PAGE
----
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Nursing Problems / Problemy Pielęgniarstwa
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Professional independence and postgraduate education of nurses

Anna K. Pohl
Zofia Sienkiewicz

Field of Study Nursing, Faculty of Health Sciences, Medical University of Warsaw, Poland
Department of Nursing Development, Social and Medical Sciences, Faculty of Health Sciences, Medical University of Warsaw, Poland
Data publikacji online: 2019/11/18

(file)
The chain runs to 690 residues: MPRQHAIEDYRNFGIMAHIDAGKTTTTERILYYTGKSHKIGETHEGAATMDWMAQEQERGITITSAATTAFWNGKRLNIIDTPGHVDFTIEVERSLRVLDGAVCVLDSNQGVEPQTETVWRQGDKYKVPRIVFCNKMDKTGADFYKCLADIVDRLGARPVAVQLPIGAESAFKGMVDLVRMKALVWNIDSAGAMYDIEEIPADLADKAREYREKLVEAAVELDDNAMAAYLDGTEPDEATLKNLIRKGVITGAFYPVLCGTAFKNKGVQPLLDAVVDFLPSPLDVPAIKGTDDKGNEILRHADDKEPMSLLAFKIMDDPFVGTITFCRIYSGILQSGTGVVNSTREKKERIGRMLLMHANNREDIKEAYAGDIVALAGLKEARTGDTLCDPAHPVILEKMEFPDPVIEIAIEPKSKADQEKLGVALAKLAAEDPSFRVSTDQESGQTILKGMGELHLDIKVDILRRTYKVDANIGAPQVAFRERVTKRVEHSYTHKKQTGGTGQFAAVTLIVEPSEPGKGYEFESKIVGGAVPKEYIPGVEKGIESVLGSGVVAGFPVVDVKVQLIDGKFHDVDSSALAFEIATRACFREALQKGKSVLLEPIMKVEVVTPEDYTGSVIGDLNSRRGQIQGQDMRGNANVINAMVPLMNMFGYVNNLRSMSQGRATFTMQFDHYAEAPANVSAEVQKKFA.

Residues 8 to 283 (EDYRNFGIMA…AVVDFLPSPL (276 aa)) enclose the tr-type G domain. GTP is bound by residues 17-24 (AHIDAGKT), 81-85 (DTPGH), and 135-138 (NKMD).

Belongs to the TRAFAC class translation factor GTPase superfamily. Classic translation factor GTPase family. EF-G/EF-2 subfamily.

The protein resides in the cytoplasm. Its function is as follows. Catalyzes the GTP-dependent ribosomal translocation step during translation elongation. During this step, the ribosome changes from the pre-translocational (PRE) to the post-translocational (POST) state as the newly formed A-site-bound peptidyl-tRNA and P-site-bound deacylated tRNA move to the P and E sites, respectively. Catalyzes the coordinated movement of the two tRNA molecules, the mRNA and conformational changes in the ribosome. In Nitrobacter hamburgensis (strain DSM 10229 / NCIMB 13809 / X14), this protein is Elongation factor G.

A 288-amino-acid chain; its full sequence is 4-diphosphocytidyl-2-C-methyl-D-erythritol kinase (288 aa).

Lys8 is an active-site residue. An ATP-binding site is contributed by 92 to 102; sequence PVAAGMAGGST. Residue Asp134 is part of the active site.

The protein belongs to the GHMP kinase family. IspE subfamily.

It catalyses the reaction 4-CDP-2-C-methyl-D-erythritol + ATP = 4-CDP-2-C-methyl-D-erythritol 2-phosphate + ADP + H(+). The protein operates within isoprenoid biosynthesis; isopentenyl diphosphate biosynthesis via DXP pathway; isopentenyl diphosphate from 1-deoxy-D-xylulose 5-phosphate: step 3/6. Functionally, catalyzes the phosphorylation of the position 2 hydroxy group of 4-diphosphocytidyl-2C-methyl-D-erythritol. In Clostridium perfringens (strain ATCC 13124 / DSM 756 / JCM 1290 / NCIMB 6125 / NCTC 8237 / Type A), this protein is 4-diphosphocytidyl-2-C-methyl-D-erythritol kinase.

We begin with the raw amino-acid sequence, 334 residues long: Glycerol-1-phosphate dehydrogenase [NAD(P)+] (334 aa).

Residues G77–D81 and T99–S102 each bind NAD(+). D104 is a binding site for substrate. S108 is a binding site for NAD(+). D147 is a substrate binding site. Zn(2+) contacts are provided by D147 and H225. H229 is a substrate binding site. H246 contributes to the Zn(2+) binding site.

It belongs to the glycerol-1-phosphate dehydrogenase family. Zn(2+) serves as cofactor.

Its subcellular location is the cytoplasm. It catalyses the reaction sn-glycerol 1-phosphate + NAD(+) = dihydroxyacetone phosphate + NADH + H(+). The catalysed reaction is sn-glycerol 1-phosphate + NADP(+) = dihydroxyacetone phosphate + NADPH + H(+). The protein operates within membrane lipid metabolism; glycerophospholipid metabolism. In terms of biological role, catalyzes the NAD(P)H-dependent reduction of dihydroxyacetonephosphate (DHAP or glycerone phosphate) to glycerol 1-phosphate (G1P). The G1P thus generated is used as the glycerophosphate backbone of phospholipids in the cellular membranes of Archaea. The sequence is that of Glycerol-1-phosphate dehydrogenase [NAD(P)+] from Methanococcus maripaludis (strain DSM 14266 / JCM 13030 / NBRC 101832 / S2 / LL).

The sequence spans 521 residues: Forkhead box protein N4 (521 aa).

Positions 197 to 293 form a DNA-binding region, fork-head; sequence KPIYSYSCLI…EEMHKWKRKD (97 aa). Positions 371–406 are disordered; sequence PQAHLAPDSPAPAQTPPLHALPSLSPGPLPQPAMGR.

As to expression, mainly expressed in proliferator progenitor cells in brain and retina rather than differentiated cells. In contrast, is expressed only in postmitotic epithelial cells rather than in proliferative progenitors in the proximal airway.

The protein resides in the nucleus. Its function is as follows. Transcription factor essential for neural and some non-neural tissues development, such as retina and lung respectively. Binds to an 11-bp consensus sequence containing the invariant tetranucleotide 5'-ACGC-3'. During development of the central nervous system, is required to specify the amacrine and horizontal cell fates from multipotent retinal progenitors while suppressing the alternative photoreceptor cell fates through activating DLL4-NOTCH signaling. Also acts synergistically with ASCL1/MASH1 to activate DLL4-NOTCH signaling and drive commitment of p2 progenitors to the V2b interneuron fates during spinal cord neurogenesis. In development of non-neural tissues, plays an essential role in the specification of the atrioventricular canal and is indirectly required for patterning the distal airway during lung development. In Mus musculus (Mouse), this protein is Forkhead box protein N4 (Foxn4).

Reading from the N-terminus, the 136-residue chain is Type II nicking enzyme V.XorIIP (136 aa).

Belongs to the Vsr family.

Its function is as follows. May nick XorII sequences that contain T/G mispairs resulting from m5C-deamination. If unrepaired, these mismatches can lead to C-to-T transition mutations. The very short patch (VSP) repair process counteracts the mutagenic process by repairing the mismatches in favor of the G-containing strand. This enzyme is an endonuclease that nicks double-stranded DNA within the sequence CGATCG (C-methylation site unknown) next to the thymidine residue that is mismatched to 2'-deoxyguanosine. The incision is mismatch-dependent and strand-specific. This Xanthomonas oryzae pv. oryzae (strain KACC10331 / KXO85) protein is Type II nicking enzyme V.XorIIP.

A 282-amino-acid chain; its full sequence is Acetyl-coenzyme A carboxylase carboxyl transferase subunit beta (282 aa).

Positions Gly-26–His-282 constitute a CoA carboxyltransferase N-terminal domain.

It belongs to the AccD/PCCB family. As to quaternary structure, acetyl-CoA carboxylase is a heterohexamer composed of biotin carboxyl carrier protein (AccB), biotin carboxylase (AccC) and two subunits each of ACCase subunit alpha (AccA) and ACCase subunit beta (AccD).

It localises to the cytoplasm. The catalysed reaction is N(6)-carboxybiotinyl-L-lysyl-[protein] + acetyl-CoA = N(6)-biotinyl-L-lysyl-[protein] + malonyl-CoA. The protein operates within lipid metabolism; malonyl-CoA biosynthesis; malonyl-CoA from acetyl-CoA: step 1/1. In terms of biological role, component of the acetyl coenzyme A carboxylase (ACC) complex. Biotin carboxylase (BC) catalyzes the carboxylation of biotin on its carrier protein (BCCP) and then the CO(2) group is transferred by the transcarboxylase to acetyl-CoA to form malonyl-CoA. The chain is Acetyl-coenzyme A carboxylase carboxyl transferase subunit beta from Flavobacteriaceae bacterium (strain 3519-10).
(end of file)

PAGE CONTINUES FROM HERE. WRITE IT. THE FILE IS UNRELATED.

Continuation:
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Nursing is a profession that is constantly expanding, evolving, and changing. As a scientific field, it requires constant progress in research and scientific activities as well as work on changes in order to introduce them to nursing practice. After the implementation of the Bologna education system in 2004, education in Poland takes place at the level of three-cycle higher education, while post-graduate education is implemented according to principles, which are regulated by Article 66 of the Act on the profession of nurse and midwife [1] (specialisation training – specialisation, qualifying course, specialist course, skills improvement course). After completing postgraduate education, qualifications are ac-quired along with competences regulated by the Ministry of Health regulation of 30.09.2016 [2]. The intensive devel-opment of nursing as a science requires that nurses constantly update their knowledge and adapt it to the currently ap-plicable legal acts, scientific research, expectations of society and patients, and the dynamic development of new tech-nologies. Polish and world nursing is subject to constant changes as a result of ongoing modifications and development of all medical fields as well as changing demographic structures of societies, and thus a significant change in expecta-tions. As a regulated profession, nursing is also subject to legal regulations in the form of the Nurses and Midwives Act, which obligates people in those professions to constantly update their knowledge and professional skills in accordance with the latest medical knowledge, and guarantees the right to professional training in various types of postgraduate education [1]. Substantive, organisational and control supervision over the activities ordered by the Ministry of Health in the field of post-graduate education for Nurses and Midwives was entrusted to the Postgraduate Medical Education Centre of Nurses and Midwives, which operates on the basis of the Minister’s Order of 21 March 2012 [3] and the Main Council of Nurses and Midwives, which as a self-governing body implements the statutory obligation to exercise care over the proper performance of the profession imposed by the legislator [4] through a series of activities aimed at creat-ing legal and organisational conditions enabling continuing education of nurses and midwives. The current postgradu-ate education of nurses and midwives is based on the provisions of the Ministry of Health Regulation of 30.09.2016 [2] and a reformed education system for nurses and midwives. World trends strongly shape the direction of nurses’ training in the context of caring for the sick, and the education of healthy and sickness endangered people. Because nurses guarantee health care and health education of society in a professional manner and at low cost, it seems natural to increase the competence and professional independence of this group of employees. Nurses and midwives are obliged to analyse their professional activities in order to validate and evaluate the effects of actions taken in the context of their competences and professional qualifications. The necessity of lifelong learning within the profession is not only an expression of the legislator’s wish but, above all, a necessity resulting from the needs of developing medical knowledge in the field of nursing, both legislative and substantive [1]. The conclusions contained in the document Strategy for the Development of Nursing and Midwifery in Poland [5] underline the need for post-graduate education in order to gain professional independence of nurses and midwives necessary for the provision of so-called nursing advice guaranteed services by nurses and midwives [6].